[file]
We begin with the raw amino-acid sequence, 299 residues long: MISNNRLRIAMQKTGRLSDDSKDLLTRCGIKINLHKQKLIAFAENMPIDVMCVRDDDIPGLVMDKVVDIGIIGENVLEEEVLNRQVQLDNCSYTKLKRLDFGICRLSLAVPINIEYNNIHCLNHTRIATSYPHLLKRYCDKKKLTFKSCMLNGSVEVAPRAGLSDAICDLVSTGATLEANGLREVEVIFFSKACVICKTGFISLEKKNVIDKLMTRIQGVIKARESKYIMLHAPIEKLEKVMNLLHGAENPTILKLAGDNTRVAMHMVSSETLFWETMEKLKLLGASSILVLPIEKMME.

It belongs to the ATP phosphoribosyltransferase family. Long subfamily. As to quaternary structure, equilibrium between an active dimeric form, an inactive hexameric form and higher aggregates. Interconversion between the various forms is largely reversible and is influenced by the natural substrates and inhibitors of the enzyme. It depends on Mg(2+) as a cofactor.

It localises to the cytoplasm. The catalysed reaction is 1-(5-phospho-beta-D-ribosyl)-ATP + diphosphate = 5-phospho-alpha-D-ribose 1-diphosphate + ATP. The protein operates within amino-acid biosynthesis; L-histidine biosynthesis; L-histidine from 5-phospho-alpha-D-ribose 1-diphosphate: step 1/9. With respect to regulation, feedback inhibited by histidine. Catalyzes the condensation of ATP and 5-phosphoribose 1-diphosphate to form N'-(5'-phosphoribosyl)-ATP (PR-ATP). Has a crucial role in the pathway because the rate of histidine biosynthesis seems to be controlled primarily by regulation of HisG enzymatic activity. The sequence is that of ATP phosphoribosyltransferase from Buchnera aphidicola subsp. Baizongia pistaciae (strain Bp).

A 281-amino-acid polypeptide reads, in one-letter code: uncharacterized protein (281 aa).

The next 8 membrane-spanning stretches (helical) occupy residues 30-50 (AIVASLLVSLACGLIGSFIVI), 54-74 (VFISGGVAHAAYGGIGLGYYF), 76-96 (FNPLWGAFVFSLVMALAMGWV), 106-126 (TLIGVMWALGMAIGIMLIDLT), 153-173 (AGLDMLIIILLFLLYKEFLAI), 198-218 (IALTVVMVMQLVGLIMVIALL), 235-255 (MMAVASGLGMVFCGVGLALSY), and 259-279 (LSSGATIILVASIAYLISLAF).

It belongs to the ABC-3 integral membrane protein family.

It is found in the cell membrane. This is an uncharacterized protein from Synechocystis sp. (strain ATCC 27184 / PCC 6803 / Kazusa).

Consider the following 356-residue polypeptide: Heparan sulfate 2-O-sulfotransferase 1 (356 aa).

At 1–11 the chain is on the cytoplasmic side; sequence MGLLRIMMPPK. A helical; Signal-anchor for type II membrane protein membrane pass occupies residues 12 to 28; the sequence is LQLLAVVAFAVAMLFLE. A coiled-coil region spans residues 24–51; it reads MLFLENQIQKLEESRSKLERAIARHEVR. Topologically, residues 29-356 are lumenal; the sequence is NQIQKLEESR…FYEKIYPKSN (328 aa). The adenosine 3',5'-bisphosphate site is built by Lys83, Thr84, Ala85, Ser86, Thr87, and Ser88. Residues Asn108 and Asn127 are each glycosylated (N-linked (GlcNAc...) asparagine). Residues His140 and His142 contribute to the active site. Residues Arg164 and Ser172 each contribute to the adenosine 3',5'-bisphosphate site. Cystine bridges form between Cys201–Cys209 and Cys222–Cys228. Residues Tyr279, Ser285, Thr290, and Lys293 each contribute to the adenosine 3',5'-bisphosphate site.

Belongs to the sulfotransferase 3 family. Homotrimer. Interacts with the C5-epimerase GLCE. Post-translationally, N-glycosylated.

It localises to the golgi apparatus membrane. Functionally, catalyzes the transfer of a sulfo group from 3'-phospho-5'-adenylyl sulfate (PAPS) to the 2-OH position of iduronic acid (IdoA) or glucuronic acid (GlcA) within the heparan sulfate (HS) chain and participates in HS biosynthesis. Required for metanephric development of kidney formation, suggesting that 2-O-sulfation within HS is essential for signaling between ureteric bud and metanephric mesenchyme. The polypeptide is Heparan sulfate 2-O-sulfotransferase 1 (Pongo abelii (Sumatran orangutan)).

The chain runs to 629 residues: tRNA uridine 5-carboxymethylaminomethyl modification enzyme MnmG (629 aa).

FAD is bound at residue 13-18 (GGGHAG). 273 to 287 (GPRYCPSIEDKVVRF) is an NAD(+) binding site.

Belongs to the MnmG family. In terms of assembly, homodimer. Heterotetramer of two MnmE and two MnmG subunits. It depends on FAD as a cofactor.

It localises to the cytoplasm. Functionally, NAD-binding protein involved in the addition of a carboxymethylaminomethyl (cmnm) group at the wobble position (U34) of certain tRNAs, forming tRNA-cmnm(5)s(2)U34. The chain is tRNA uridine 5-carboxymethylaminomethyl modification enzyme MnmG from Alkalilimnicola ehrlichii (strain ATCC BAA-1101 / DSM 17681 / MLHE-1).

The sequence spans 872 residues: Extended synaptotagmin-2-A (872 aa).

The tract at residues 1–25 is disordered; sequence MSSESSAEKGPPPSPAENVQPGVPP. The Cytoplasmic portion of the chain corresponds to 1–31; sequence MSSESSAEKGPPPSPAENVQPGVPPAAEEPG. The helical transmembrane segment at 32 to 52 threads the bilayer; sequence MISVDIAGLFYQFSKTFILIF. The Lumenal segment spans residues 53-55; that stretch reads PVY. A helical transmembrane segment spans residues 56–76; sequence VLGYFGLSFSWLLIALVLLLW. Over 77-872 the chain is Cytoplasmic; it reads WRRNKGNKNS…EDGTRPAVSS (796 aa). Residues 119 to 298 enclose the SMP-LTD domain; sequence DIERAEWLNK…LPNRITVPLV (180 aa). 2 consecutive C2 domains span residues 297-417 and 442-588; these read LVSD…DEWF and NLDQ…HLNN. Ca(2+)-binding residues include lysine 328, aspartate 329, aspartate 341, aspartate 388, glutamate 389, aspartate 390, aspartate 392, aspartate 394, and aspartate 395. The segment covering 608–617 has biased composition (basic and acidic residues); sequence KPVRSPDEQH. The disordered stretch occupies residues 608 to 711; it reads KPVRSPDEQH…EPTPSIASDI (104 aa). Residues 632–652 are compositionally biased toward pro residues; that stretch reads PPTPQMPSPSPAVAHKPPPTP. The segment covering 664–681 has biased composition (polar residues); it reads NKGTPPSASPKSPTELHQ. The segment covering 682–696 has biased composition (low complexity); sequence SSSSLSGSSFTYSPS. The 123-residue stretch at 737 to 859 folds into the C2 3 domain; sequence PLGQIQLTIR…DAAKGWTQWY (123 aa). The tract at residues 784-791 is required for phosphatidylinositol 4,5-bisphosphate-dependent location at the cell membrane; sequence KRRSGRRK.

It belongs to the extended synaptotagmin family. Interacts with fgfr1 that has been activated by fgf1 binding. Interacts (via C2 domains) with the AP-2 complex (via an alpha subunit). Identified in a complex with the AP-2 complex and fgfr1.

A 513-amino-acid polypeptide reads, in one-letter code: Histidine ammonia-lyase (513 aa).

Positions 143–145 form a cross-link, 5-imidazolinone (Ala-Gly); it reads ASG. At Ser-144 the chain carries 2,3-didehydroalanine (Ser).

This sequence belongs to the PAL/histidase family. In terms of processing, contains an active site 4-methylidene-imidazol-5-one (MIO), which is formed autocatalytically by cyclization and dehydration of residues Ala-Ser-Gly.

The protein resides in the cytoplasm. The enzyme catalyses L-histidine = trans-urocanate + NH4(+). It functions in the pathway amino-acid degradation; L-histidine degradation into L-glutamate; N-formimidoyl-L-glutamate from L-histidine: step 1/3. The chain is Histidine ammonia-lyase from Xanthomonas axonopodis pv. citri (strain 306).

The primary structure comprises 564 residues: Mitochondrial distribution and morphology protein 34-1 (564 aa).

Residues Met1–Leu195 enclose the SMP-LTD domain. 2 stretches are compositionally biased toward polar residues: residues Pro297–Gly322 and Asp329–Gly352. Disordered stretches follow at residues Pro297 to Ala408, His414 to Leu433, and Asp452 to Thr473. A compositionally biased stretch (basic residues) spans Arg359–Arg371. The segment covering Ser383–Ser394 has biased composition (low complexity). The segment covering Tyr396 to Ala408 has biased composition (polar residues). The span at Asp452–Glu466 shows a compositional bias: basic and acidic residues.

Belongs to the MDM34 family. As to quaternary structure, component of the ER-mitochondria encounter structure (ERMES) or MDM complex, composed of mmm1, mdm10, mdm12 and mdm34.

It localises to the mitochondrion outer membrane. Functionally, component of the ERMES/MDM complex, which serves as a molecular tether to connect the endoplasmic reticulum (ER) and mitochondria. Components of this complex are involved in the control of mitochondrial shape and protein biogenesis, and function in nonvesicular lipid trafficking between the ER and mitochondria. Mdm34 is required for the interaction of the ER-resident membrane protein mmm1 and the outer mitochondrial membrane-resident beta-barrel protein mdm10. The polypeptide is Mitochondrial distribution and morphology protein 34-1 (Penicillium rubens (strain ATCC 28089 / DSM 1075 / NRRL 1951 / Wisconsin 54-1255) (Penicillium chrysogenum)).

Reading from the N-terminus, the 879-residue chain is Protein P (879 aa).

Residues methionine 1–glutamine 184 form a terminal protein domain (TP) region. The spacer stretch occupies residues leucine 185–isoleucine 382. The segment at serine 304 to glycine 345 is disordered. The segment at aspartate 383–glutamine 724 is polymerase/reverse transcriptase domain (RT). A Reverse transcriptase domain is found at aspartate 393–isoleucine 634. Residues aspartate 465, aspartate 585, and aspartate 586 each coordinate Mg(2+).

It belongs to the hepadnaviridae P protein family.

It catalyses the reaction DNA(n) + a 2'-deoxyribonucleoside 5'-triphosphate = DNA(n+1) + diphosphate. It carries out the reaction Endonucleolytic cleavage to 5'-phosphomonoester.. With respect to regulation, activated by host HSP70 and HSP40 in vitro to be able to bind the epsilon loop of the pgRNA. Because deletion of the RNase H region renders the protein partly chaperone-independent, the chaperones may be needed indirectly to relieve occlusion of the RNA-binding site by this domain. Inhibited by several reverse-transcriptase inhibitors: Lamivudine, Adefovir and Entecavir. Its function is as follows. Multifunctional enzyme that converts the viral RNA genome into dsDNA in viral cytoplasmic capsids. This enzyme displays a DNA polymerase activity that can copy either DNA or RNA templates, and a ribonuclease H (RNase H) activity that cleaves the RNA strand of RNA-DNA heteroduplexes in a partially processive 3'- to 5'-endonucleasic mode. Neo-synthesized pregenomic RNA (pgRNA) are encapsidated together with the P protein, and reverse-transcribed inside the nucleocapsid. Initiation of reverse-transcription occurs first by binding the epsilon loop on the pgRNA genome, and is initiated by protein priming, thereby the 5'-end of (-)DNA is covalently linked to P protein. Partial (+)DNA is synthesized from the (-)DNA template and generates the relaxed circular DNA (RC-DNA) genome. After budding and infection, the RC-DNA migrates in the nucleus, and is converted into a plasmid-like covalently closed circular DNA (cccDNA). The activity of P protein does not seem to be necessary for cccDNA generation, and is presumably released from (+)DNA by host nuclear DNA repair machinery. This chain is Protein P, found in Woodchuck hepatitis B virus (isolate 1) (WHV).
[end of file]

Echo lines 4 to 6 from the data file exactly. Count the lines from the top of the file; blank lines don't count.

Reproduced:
A 281-amino-acid polypeptide reads, in one-letter code: uncharacterized protein (281 aa).

The next 8 membrane-spanning stretches (helical) occupy residues 30-50 (AIVASLLVSLACGLIGSFIVI), 54-74 (VFISGGVAHAAYGGIGLGYYF), 76-96 (FNPLWGAFVFSLVMALAMGWV), 106-126 (TLIGVMWALGMAIGIMLIDLT), 153-173 (AGLDMLIIILLFLLYKEFLAI), 198-218 (IALTVVMVMQLVGLIMVIALL), 235-255 (MMAVASGLGMVFCGVGLALSY), and 259-279 (LSSGATIILVASIAYLISLAF).

It belongs to the ABC-3 integral membrane protein family.